The architects brought the two buildings back into a conversation across a re-instated central passageway. Contrasting facade treatments acknowledge and express the buildings’ different pasts. This will to keep multiple histories alive is further developed through the layers of the two buildings and the crafting of the interiors.
An international competition was held in 2007 to select the architect for the restoration and adaptive reuse of the city state’s most important national monuments, the former Supreme Court and City Hall, to create a Gallery for the collection, study and presentation of South-east Asian Art.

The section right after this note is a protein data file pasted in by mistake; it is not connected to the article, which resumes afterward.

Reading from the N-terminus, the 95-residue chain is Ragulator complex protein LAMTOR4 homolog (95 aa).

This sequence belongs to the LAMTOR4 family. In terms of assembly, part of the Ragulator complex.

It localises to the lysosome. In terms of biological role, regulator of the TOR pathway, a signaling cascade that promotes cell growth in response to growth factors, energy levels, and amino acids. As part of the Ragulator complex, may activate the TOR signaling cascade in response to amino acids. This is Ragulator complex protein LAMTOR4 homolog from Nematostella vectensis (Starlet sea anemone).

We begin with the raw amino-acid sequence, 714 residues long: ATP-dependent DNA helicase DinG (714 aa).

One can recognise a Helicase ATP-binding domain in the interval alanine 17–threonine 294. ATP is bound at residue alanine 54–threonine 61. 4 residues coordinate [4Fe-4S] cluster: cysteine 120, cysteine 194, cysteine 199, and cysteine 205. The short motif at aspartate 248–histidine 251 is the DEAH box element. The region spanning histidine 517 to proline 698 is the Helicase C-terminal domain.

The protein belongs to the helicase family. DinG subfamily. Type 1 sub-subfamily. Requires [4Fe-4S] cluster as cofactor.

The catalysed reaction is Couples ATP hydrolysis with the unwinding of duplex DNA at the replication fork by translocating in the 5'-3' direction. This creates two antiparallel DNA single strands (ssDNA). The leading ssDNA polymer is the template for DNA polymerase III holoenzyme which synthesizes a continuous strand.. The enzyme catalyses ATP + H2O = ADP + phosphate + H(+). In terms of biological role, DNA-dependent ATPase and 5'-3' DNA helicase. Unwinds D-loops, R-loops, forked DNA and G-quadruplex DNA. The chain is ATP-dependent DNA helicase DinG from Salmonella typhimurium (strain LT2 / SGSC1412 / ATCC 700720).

The project brought together the enterprising spirit of the client, an arts organisation needing space for its activities, and the creativity of the architects, to produce an unlikely public playground in the city.
The design brief calls for distinct educational and administrative facilities, in addition to a praying space for 4,000. The architects resolved this with 3 separate blocks with the administrative block slightly angled towards the corner.
The architects rose to the challenge with remarkable creativity. 2 separate blocks arranged perpendicular to one another form a deceptively simple parti.
The Jury was impressed by the successful integration of a programme for multi-generation living, sensitive urban response and focused architectural rigour